One type of used scooter is of special concern. These are restorations of vintage Vespa’s performed in Vietnam. These scooters are extremely dangerous. They are pieced together very hap-hazardously and have been known to fall apart at speed. There are signs that give away these scooters. Descriptions of the telltale signs can be found by performing a Google search with the term: viet bodge. Online Vespa forums can also be of help.

Buy a quality brand of scooter

With scooters, quality counts! Brand name is an extremely important consideration in your purchase. Some well-known reliable brands are Vespa, Piaggio, Yamaha, Honda, Genuine, Kymco, Sym, Lambretta, Aprilia, Derbi, Malaguti, and Suzuki. Generally, reliable brands are Italian, Japanese, and Taiwanese.

Avoid scooters made in mainland China. These scooters are less expensive but they are made with questionable quality metal and prone to mechanical breakdown. Parts and service are nearly impossible to obtain for these even with a warranty. Most scooter shops will not service them.

Take a test drive

Before purchasing a scooter, give it a test drive. Any reputable dealer should give you this option. These are some items to consider during your demo. Is it too heavy for you to control? Do your feet easily reach the asphalt? Do you like the seat shape? Does it easily reach your speed requirements? Do you like the color?


Scooters do require maintenance. Some scooters are more service friendly than others and labor costs can add up. Find out what the service schedule is for the scooter you are interested in and how much it costs. If you mechanically inclined, and even if you aren’t, you may be able to perform some of the service yourself.

Dealer negotiation

Scooter prices at a dealer are generally non-negotiable. Dealers have very little markup and must pay for shipping and setup. Most dealers make their profit in servicing scooters. Where you can negotiate with the dealer is with the warranty terms, scooter options, riding gear, and possibly the cost of a Motorcycle Safety Foundation (MSF) course.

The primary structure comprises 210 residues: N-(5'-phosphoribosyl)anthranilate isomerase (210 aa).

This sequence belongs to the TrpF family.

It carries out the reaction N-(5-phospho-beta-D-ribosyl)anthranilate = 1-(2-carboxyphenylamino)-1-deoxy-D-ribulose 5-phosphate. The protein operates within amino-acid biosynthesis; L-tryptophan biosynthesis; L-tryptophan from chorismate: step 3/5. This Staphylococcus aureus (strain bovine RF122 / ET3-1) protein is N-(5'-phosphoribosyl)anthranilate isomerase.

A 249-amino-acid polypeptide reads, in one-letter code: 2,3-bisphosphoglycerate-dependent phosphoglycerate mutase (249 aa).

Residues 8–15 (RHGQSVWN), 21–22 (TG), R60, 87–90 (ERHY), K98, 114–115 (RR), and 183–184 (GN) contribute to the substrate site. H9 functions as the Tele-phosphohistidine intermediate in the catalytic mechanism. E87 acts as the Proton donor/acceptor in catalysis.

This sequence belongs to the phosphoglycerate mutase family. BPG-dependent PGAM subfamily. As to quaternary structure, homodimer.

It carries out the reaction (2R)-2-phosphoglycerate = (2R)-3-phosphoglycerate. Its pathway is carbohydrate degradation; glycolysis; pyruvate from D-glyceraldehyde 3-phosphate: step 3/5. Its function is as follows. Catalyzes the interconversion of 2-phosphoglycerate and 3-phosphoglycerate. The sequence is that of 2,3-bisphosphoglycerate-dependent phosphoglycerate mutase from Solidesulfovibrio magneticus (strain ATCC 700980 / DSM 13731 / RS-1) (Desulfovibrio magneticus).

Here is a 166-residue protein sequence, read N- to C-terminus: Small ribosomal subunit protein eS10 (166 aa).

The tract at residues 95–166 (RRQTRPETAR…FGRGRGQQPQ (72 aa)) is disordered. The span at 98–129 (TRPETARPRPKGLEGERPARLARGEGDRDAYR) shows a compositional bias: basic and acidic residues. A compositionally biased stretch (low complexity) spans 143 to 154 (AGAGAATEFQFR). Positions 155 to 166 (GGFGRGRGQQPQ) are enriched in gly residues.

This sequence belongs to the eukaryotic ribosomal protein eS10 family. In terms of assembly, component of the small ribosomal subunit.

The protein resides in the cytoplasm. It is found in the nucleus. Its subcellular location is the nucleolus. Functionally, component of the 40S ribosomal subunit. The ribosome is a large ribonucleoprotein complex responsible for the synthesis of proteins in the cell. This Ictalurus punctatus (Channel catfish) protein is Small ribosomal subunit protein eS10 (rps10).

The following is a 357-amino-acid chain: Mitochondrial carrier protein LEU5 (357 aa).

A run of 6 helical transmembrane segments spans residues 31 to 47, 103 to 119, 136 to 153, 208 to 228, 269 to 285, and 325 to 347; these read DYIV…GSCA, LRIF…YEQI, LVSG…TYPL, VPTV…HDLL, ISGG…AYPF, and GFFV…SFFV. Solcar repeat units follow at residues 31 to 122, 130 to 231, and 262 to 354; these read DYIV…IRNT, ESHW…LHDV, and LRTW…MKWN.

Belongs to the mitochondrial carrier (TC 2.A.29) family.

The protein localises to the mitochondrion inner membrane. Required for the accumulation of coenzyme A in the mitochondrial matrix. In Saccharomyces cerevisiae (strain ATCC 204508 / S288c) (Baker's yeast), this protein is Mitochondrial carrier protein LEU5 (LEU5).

There are additional costs associated with scooter ownership. Your scoot may require insurance, registration, and ownership taxes. Riding gear can include a helmet, goggles, gloves, and a jacket. Other items to consider are: a cable lock that can be attached to something solid, a battery tender, and a windscreen.

There are many things to consider when purchasing a scooter. These tips should help you be more informed before walking into scooter ownership. Scooters can be a fun economical form of transport and a way to make new friends. I bought one eight years ago and I’m still wearing a grin every time I ride it.

More information on motorscooters

The Top 5 Accessories and Modifications for Your New Scooter

How to Maintain Your Scooter

How to Winterize a Scooter

personal experience


© 2008-2014 G. Kunkel and Colorado, snowboards, and scooters. Unauthorized use and/or duplication of this material without express and written permission from this blog’s author and/or owner is strictly prohibited. Excerpts and links may be used, provided that full and clear credit is given to G. Kunkel and Colorado, snowboards, and scooters with appropriate and specific direction to the original content. Google